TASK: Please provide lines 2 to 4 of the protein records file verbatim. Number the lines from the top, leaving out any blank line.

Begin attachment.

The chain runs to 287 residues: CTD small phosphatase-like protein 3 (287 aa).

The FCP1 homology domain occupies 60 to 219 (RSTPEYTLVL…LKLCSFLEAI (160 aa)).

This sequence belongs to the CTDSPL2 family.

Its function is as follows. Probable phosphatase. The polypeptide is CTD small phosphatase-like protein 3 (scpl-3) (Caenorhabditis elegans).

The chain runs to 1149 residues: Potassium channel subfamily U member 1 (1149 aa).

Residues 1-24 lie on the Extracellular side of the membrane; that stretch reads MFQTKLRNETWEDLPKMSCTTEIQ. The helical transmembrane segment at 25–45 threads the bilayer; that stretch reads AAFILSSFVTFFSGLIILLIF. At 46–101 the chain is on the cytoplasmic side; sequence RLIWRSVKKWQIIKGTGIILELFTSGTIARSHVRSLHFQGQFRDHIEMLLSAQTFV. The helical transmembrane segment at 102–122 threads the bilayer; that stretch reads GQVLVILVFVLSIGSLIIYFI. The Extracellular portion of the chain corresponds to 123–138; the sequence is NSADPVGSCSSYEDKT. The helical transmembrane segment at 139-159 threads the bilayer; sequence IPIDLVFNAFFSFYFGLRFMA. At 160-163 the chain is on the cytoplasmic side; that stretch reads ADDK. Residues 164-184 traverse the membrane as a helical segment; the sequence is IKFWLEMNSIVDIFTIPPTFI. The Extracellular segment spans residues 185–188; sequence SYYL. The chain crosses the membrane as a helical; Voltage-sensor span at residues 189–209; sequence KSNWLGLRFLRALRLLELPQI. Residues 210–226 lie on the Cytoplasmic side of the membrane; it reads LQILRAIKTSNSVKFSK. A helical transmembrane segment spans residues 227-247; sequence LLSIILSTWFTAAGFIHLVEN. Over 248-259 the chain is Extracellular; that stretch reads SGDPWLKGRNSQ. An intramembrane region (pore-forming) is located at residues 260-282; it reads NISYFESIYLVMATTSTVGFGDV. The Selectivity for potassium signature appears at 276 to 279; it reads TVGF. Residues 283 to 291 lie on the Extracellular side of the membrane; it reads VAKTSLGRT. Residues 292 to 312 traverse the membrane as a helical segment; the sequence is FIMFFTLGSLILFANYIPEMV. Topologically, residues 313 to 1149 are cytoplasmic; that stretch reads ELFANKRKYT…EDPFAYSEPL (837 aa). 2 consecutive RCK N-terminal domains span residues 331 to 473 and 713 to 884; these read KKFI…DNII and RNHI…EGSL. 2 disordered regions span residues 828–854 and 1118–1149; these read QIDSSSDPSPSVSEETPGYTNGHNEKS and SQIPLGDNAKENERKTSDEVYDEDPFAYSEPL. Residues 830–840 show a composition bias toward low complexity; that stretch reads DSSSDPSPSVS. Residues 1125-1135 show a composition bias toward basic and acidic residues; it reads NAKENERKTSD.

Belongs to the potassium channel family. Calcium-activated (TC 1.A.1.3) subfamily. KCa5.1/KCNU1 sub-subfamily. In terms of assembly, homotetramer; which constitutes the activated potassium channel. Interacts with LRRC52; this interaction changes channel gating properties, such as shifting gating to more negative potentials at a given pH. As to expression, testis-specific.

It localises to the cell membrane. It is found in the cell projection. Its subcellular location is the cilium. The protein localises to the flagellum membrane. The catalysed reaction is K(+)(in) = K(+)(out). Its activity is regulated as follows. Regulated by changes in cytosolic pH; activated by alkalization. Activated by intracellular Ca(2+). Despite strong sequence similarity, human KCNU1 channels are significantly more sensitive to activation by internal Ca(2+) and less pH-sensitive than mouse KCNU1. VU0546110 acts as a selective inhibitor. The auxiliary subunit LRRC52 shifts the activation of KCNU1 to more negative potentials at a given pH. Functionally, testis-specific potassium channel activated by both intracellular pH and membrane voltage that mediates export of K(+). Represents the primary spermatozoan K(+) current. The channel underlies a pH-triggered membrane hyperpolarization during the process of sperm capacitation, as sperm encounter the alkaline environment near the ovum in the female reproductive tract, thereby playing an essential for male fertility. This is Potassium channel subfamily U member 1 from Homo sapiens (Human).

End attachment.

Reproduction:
The FCP1 homology domain occupies 60 to 219 (RSTPEYTLVL…LKLCSFLEAI (160 aa)).

This sequence belongs to the CTDSPL2 family.

Its function is as follows. Probable phosphatase. The polypeptide is CTD small phosphatase-like protein 3 (scpl-3) (Caenorhabditis elegans).